The recent decision called to our attention is State v. General American Life Insurance Co. (Neb.) 272 N.W. 555, 559. It was therein held that the gross premiums tax on foreign insurance companies was not a property tax, but an excise tax upon their privilege of doing business in the state. In this respect the case is in complete accord with our own view, hereinabove expressed. The court further states that it is a ‘prospective’ tax, and ‘it never became a valid obligation against the defendant, because the old company, which had failed and been taken over and sold by the superintendent of the insurance department of Missouri, never asked for the right to sell insurance in Nebraska for that year.’ This conclusion is stated without any discussion, and we are unable to follow it here in view of the obvious purpose of our own constitutional and statutory provisions; namely, to tax the company for the privilege of doing business, and to impose that tax on the gross premiums received in such business. And there is no reason why a tax based upon business done during one year may not be levied and collected in the following year. Payment of the tax may precede the exercise of the privilege or it may follow it, depending upon what system the Legislature chooses to provide; and where, as here, the tax is in proportion to the amount of business alone, it is both equitable and convenient that it be paid after the conclusion of the year in which the privilege is exercised. The choice of such a method is within the legislative discretion. See William A. Slater Mills v. Gilpatric, 97 Conn. 521, 117 A. 806; Commonwealth of Massachusetts v. Meehan (C.C.A.) 67 F.2d 638. The argument of the insurance commissioner would necessarily lead to a complete exemption of the company from taxation during the year 1932, in which it did a substantial business. Such an interpretation of the constitutional and statutory provisions is entirely unwarranted, and cannot be made where a more reasonable inference is possible. See People v. Metropolitan Surety Co., 158 App.Div. 647, 144 N.Y.S. 201.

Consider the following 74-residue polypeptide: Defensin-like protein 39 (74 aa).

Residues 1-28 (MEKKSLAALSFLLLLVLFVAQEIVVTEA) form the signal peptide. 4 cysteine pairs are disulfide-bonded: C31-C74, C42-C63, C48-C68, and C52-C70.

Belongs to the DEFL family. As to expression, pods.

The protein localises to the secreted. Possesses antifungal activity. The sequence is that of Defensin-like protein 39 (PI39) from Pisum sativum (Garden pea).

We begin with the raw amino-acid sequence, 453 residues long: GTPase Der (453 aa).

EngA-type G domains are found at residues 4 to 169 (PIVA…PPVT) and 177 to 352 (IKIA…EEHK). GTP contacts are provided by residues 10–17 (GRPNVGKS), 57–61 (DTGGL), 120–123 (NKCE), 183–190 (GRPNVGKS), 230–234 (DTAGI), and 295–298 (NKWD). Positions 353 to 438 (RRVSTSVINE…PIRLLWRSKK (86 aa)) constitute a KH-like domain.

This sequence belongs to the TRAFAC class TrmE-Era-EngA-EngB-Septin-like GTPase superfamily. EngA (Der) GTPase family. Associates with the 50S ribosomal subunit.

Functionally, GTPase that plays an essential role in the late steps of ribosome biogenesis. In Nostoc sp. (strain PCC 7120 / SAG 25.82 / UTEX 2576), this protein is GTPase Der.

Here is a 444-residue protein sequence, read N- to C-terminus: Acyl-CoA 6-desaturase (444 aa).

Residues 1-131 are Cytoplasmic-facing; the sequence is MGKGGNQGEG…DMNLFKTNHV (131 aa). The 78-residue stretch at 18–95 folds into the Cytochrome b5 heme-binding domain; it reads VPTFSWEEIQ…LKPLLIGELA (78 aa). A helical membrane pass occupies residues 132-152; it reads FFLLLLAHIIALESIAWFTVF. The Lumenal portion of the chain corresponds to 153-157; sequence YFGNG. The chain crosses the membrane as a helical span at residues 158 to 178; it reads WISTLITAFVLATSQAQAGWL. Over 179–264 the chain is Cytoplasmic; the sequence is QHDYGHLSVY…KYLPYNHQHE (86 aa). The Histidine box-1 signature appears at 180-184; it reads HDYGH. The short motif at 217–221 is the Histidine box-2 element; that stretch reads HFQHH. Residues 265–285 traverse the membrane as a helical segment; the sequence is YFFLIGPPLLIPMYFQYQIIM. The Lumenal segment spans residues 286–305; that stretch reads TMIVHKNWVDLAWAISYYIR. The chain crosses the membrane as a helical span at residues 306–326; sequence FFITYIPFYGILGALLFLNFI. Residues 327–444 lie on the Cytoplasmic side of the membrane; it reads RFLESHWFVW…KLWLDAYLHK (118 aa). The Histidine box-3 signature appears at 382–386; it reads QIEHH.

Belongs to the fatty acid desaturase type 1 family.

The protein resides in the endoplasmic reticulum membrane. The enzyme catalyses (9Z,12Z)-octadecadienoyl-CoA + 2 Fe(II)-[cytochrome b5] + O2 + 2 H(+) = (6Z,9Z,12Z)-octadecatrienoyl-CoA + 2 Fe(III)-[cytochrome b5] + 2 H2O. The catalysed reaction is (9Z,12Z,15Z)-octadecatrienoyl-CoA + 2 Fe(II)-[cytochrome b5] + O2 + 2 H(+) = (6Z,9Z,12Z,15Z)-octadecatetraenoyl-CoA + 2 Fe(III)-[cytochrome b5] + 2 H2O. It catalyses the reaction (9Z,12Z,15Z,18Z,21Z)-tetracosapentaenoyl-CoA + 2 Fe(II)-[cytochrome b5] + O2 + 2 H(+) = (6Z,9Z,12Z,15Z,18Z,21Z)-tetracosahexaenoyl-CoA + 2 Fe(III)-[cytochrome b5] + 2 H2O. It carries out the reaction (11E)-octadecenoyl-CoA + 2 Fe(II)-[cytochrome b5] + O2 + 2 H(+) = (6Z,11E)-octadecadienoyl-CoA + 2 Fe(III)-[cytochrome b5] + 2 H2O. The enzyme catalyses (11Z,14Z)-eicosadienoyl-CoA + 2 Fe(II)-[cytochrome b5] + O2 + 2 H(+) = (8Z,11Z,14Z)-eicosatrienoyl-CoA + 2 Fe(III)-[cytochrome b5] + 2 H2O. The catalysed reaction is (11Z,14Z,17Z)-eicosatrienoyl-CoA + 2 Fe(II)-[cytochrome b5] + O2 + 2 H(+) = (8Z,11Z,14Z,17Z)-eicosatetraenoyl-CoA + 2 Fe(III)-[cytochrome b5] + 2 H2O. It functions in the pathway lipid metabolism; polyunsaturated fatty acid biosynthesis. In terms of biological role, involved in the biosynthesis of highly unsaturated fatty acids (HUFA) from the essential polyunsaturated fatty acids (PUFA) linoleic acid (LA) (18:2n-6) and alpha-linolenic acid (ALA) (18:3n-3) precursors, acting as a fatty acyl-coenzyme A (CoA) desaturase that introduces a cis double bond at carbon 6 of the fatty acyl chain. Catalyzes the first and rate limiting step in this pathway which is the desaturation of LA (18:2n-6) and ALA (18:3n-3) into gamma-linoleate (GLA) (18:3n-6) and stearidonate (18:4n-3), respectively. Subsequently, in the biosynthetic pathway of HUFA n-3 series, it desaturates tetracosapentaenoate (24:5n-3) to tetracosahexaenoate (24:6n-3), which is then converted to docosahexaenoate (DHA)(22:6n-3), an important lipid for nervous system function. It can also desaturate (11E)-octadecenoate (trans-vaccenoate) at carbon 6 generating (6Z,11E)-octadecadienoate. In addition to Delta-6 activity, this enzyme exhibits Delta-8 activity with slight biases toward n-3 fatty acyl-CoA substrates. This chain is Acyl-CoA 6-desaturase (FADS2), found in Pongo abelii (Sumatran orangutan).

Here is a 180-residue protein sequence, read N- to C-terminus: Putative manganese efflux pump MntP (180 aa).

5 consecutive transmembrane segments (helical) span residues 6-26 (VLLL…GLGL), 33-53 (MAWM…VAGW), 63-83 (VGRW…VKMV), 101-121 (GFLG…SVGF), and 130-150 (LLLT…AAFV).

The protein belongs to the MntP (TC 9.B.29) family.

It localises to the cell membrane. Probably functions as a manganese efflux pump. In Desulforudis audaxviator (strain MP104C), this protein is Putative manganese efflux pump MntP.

The remaining question, raised by the state controller's appeal, is whether the penalty for delinquency was properly charged to the company. The trial court was of the opinion that, since the penalty accrued after appointment of the insurance commissioner as liquidator, the property was then in the custody of the law and no penalties could thereafter be imposed for acts in carrying on the liquidation. While there is some difference of opinion in the cases, we think the better view is that property thus in the custody of the law is not removed from the power of taxation, for the percentage penalty for delinquency is as much a part of the tax as the principal amount. See State of California v. Hisey (C.C.A.) 84 F.2d 802, 805.
With respect to the matter of interest, it appears to be conceded that the state's tax claim does not bear interest, and therefore the trial court ruled correctly in denying it.
That part of the judgment which denies recovery of penalties for delinquency is reversed, with directions to the trial court to give judgment for the state controller for such penalties; and the judgment is in all other respects affirmed.
We concur: WASTE, C. J.; CURTIS, J.; EDMONDS, J.; SHENK, J.; SEAWELL, J.
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Docket No: L. A. 15362.
Decided: November 27, 1937
Court: Supreme Court of California.